The load test’s primary goal is to achieve high concurrency. The main metric to check the test’s effectiveness is the count of successful API Gateway invocations. While load testing your application, find other metrics that may identify potential bottlenecks. Refer to the following steps to inspect CloudWatch Logs after the test is complete:

  1. Navigate to API Gateway service within the console, choose Monitor → Logging, select the $default stage, and choose the Select button.
  2. Choose View Logs in CloudWatch to navigate to the CloudWatch Logs service, which loads the log group and displays the most recent log streams.
  3. Choose the “View in Logs Insights” button to navigate to the Log Insights page. Choose Run Query.
  4. The query results appear along with a bar graph showing the log group’s distribution of log events. The number of records indicates the number of API Gateway invocations.

    Histogram of API Gateway invocations

    Histogram of API Gateway invocations

  5. To visualize p95 metrics, navigate to CloudWatch metrics, choose ApiGateway → ApiId → Latency.
  6. Choose the “Graphed metrics (1)” tab.

    Addig latency metric

    Addig latency metric

  7. Select p95 from the Statistic dropdown.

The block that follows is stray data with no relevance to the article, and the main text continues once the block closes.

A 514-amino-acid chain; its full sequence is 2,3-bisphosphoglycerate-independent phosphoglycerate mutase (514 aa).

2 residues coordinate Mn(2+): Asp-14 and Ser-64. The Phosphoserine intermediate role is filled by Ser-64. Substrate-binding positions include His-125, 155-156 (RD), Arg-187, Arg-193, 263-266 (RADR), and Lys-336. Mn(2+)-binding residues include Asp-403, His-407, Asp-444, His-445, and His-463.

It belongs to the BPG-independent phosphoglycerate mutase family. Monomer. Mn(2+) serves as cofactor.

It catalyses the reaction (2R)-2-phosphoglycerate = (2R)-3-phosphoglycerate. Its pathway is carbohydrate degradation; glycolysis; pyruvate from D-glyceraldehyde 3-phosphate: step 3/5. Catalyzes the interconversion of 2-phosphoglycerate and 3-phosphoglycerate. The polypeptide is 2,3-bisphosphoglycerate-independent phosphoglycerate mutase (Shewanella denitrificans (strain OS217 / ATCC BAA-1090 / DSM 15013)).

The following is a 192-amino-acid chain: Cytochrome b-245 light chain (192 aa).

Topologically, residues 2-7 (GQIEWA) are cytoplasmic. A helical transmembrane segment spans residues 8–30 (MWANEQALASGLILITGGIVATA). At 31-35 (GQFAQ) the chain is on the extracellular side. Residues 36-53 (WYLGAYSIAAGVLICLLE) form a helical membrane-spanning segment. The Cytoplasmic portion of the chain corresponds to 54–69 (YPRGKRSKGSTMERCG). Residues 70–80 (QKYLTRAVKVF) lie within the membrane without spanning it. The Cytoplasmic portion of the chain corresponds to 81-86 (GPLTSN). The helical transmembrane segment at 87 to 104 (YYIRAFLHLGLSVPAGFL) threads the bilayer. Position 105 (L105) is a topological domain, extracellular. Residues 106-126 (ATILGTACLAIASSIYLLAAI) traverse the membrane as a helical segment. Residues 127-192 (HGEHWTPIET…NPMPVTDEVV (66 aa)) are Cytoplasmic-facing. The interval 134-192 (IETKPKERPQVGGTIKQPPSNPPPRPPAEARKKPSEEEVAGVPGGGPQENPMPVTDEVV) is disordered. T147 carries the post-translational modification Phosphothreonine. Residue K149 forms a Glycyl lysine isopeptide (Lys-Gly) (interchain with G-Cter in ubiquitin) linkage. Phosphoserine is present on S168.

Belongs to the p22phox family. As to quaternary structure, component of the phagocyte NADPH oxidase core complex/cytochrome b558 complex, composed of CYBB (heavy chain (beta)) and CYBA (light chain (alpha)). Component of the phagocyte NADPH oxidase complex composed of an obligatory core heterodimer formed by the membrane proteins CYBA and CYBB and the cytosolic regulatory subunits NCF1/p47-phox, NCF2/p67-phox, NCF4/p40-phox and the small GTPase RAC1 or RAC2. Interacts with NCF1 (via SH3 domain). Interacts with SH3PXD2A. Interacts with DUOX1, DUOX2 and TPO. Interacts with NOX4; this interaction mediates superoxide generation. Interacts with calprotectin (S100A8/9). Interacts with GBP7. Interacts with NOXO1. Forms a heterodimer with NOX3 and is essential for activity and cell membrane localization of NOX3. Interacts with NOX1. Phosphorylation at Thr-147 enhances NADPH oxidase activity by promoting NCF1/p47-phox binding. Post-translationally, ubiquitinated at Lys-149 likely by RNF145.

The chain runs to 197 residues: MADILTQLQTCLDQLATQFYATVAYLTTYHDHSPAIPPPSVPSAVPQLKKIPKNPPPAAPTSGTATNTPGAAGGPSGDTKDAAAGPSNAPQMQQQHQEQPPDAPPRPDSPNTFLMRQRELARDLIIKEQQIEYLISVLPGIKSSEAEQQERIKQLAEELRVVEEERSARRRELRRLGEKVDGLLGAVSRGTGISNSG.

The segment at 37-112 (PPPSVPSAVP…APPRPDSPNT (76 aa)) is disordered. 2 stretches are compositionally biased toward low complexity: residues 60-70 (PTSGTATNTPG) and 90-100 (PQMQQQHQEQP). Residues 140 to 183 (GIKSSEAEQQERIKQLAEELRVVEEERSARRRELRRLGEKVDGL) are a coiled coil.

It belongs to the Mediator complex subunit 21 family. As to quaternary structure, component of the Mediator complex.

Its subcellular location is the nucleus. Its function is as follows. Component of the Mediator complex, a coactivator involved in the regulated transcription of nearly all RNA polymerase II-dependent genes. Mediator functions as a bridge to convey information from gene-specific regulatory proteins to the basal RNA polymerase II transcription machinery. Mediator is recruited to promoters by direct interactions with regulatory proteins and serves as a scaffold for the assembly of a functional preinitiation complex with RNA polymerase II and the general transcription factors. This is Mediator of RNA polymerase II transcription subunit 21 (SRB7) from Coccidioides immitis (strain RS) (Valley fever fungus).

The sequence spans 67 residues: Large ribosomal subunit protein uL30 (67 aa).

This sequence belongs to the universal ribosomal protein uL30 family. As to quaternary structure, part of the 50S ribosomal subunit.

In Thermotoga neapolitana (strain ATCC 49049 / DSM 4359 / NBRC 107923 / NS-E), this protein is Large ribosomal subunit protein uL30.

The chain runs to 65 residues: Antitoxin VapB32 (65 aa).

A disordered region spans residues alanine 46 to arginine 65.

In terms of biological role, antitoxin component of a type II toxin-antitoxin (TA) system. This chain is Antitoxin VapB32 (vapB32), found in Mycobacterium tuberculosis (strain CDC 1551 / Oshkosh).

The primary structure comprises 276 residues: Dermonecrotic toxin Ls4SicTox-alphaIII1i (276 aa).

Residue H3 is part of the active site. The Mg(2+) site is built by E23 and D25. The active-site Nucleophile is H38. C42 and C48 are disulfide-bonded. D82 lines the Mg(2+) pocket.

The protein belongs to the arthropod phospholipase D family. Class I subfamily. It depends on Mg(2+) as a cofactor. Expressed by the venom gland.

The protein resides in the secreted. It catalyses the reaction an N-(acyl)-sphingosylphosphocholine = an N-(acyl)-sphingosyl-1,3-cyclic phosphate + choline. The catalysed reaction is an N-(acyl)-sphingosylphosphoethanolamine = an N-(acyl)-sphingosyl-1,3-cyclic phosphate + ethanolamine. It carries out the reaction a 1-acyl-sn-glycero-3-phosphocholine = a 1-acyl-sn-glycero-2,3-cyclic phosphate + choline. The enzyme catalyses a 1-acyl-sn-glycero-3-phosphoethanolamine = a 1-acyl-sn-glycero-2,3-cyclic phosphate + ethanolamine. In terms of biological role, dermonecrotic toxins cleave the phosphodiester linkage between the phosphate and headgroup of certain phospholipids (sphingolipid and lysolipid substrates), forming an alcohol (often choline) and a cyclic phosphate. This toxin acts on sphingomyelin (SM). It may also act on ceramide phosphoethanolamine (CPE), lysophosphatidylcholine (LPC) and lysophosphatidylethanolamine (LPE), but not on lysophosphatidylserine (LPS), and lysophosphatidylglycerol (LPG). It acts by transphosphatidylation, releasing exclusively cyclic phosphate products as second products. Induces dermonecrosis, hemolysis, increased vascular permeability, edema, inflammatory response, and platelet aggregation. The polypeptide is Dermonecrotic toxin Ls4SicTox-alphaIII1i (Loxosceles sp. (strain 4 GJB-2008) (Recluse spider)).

Setting the p95 value

    Setting the p95 value

  8. The percentile metrics help visualize the distribution of latency metrics. It can help you find critical outliers or unusual behaviors, and discover potential bottlenecks in your application’s backend.

    Example of the p95 data

    Example of the p95 data


  1. To delete Amazon Cognito users, run the Step Functions workflow apiloadtestDeleteTestUsers. Provide the following input JSON with the same number of users that you created earlier:
    “NumberOfUsers”: “100”
  2. Step Functions invokes the cleanUpTestUsers Lambda function. It is configured with the test Amazon Cognito user pool ID and app client ID environment variables created during the stack deployment. The users are deleted from the test user pool.
  3. The Lambda function also schedules the corresponding KMS keys for deletion after seven days, the minimum waiting period.
  4. After the state machine is finished, navigate to Cognito → Manage User Pools → apiloadtest-loadtestidp → Users and Groups. Refresh the page to confirm that all users are deleted.
  5. To delete all the resources permanently and stop incurring cost, navigate to the CloudFormation console, select aws-apiloadtest-framework stack, and choose Delete → Delete stack.

Cost optimization

The load test workflow is repeatable and can be reused multiple times for the same or different API Gateway routes. You can reuse Amazon Cognito users for multiple tests since Amazon Cognito pricing is based on the monthly active users (MAUs). Repeatedly deleting and recreating users may exceed the AWS Free Tier or incur additional charges.